Franz Kafka, 1923

Is Franz Kafka's work still relevant for contemporary readers?

That is a good question. Not so long ago I wrote an article called Kafkas Nomaden (Kafka's Nomads). This is based on Kafka's text The Old Leaf, which tells the story of the invasion of the nomads from the point of view of the indigenous community. Feeling threatened, the nomads are dehumanised by the narrator from the home community and at the same time by the majority in his narrative, deprived of human language, behaviour and culture. The whole thing is a bit like fake news. The text has been variously fleshed out in the past, including biographically in relation to migration in the context of the First World War, when Jews from eastern Halych fled the front and pogroms to Vienna and Prague. But it can also be read as a story that addresses universal issues of migration or immigration. For a change, the novel The Missing (Amerika) is about emigration. This is one example of Kafka addressing current issues of the modern world on a general level. His work is thus still alive, it makes sense to read it, it touches on contemporary debates.

In any case, it is more fruitful to understand Franz Kafka through his texts and to leave him in the element that is most inherent to him, rather than [to transpose him to other media] such as his likeness on T-shirts, mugs or other souvenirs in the tourist industry, or in Warhol's pop art renditions.

What is it that has turned Kafka into an empty body or outright tourist kitsch that you just talked about?

I don't think I have a good answer to that. Certainly, too close a connection between Kafka and Prague plays a role. And that's a long-term process. In 1947, a book was published called Franz Kafka and Prague. It also contains a map of Prague, in which places connected with Kafka's life are inscribed. You'll come across the same thing later in Kafka's tourist haul.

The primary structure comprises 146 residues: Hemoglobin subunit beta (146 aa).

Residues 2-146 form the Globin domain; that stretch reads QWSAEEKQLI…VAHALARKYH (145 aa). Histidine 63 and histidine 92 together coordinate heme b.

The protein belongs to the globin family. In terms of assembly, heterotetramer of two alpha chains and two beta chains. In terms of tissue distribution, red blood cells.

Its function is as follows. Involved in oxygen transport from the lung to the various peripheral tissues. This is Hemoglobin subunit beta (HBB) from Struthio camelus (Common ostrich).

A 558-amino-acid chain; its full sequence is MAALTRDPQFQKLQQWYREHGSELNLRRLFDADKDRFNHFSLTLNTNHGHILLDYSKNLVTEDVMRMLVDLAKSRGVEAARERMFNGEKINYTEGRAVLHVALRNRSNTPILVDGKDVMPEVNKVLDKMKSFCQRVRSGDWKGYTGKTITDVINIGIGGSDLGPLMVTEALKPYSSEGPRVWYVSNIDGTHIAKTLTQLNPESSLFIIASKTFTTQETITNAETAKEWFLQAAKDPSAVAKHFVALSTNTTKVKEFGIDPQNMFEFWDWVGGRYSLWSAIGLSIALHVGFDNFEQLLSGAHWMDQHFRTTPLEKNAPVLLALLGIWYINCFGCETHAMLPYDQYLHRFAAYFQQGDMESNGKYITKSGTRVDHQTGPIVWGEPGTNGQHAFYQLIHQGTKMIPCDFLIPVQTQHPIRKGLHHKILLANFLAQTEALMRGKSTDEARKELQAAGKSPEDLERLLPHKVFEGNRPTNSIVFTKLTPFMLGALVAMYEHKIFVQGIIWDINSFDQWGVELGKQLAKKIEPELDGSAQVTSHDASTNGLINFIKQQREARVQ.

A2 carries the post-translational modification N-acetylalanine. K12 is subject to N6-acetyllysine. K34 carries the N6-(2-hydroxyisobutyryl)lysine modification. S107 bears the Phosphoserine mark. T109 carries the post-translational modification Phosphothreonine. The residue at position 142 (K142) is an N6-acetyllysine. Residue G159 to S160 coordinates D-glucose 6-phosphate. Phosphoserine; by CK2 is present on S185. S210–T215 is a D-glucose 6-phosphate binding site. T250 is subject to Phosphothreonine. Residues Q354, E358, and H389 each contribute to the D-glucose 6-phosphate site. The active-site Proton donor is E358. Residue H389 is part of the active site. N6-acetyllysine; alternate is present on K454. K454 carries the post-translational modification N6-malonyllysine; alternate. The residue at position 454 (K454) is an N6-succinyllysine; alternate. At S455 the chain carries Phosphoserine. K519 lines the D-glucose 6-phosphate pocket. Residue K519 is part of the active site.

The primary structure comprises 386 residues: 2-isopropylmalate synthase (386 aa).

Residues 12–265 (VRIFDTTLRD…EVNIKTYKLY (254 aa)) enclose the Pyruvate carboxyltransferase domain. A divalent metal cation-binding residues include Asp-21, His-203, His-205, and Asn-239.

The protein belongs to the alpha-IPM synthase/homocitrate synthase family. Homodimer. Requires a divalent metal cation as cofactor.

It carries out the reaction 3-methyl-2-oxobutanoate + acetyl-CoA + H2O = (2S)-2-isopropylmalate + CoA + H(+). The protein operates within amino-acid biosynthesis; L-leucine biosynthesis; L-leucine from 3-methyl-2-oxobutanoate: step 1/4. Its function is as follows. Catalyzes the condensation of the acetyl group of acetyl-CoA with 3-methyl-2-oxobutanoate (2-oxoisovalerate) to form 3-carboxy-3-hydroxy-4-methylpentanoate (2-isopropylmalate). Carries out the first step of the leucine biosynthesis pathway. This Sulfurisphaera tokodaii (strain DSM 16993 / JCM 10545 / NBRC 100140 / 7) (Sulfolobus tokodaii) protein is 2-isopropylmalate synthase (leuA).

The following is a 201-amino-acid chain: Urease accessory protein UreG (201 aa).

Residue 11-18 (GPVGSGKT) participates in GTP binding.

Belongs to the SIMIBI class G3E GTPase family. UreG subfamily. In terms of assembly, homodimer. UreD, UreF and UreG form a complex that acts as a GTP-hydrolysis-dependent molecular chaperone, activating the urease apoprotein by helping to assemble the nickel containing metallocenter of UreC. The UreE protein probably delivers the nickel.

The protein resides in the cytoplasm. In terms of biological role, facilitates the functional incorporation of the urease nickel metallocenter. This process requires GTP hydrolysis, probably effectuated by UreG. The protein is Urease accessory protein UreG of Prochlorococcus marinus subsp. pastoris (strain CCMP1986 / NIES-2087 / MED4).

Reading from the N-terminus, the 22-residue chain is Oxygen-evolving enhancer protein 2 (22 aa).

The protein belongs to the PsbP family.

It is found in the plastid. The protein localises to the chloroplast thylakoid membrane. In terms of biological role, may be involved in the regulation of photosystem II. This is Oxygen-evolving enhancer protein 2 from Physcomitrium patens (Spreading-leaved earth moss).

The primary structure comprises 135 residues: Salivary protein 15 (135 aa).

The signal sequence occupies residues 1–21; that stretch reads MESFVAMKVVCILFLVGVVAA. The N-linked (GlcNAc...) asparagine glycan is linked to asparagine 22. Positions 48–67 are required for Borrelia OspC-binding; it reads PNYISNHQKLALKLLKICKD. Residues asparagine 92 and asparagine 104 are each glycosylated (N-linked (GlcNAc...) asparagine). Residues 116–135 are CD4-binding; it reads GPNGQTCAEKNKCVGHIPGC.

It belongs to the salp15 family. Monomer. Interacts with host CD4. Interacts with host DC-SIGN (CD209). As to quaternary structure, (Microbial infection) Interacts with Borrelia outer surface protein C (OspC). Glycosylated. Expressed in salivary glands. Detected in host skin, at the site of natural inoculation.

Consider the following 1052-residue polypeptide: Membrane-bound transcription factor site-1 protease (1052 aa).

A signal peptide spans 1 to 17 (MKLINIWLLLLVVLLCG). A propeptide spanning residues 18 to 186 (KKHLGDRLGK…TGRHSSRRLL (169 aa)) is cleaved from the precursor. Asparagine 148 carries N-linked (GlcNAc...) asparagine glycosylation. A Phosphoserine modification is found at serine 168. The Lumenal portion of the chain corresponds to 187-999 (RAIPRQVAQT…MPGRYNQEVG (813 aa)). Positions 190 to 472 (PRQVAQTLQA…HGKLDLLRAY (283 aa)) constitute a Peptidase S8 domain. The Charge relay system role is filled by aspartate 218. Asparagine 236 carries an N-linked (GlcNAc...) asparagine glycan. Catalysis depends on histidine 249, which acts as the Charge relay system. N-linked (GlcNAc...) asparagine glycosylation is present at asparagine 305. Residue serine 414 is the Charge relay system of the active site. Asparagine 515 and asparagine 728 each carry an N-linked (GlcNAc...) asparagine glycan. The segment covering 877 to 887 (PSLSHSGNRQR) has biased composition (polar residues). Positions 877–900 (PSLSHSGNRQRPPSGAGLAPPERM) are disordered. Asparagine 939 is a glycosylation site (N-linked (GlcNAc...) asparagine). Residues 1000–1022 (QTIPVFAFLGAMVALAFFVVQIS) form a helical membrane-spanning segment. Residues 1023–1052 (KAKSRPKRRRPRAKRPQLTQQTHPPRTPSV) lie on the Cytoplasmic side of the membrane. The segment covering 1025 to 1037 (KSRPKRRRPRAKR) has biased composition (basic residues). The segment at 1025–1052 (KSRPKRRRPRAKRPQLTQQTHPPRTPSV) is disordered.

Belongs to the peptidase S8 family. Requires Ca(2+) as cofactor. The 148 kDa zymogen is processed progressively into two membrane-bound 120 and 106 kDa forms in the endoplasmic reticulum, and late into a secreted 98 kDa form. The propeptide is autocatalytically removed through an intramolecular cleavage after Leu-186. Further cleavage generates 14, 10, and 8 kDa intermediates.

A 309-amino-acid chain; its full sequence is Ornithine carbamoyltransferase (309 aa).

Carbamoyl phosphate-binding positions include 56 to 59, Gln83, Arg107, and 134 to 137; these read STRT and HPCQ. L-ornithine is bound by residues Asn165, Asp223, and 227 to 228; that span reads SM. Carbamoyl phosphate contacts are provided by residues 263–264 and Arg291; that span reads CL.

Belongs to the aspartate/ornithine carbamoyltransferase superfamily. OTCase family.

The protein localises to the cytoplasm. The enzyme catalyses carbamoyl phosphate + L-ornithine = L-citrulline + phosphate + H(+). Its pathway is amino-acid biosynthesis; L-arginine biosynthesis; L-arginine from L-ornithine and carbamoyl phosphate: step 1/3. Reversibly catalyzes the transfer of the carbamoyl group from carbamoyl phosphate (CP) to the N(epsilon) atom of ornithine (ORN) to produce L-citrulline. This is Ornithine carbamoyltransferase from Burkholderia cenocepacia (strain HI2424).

Right from the beginning of the interest in his work, especially in the Czech context, there is a strong emphasis on biography and the connection with Prague. Pavel Eisner has been trying to interpret Kafka's work from the Prague area since the 1930s, working with the thesis of the triple ghetto. This is then developed in various pictorial publications on Kafka, where the connection between Kafka and Prague is reinforced again and again. It's really just a biography. Kafka's literary texts, with the exception of Description of a Struggle, do not take place in Prague. And so in this context they fall into the background.

However, Kafka's touristic exploitation has only been an issue since the 1990s. This is reflected negatively in Kundera's novel Not Knowing, and ironically in Topol's prose novel The Waste Land.

shutterstock 208689760

How do you see it?

It's an interesting phenomenon. But I don't have a theory about it. Perhaps it reflects a shift from literature and words to visual media. And the visual gaze in the case of Kafka suppresses the complex text in favour of his body, physiognomy, face. This can be seen, for example, in the monument to Franz Kafka by sculptor Jaroslav Róna (pictured left). He relates it to Kafka's short story Description of a Struggle, which he links to the image of Kafka's body. The monument thus unifies and simplifies the text in terms of meaning, giving it a single, biographical dimension of meaning. The text is suppressed, the body associated with biography comes to the fore.

One should probably think about this more deeply. Anyway, if there is too much of the body, one wonders why Franz Kafka could not be reflected through non-figurative, abstract representations?